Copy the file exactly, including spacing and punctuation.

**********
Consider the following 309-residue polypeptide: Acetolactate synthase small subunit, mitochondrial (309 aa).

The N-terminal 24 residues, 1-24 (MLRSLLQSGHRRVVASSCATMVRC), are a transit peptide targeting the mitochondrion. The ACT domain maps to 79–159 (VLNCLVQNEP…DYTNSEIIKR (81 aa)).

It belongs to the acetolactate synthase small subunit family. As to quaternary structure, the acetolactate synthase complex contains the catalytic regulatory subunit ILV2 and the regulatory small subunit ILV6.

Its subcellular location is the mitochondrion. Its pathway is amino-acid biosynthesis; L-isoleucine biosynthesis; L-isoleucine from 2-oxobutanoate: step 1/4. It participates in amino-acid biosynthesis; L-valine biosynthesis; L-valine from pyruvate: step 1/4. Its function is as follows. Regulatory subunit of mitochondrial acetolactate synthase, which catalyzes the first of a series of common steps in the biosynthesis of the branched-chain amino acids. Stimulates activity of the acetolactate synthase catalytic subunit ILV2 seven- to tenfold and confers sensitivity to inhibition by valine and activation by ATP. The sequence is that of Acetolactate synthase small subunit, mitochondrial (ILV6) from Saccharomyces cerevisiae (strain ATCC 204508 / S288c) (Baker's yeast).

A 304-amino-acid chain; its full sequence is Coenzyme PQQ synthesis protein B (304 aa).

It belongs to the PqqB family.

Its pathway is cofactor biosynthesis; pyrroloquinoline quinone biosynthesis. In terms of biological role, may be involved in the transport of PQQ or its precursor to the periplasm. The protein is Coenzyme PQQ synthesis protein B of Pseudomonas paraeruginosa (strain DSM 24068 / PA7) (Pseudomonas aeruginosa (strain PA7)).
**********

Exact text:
Consider the following 309-residue polypeptide: Acetolactate synthase small subunit, mitochondrial (309 aa).

The N-terminal 24 residues, 1-24 (MLRSLLQSGHRRVVASSCATMVRC), are a transit peptide targeting the mitochondrion. The ACT domain maps to 79–159 (VLNCLVQNEP…DYTNSEIIKR (81 aa)).

It belongs to the acetolactate synthase small subunit family. As to quaternary structure, the acetolactate synthase complex contains the catalytic regulatory subunit ILV2 and the regulatory small subunit ILV6.

Its subcellular location is the mitochondrion. Its pathway is amino-acid biosynthesis; L-isoleucine biosynthesis; L-isoleucine from 2-oxobutanoate: step 1/4. It participates in amino-acid biosynthesis; L-valine biosynthesis; L-valine from pyruvate: step 1/4. Its function is as follows. Regulatory subunit of mitochondrial acetolactate synthase, which catalyzes the first of a series of common steps in the biosynthesis of the branched-chain amino acids. Stimulates activity of the acetolactate synthase catalytic subunit ILV2 seven- to tenfold and confers sensitivity to inhibition by valine and activation by ATP. The sequence is that of Acetolactate synthase small subunit, mitochondrial (ILV6) from Saccharomyces cerevisiae (strain ATCC 204508 / S288c) (Baker's yeast).

A 304-amino-acid chain; its full sequence is Coenzyme PQQ synthesis protein B (304 aa).

It belongs to the PqqB family.

Its pathway is cofactor biosynthesis; pyrroloquinoline quinone biosynthesis. In terms of biological role, may be involved in the transport of PQQ or its precursor to the periplasm. The protein is Coenzyme PQQ synthesis protein B of Pseudomonas paraeruginosa (strain DSM 24068 / PA7) (Pseudomonas aeruginosa (strain PA7)).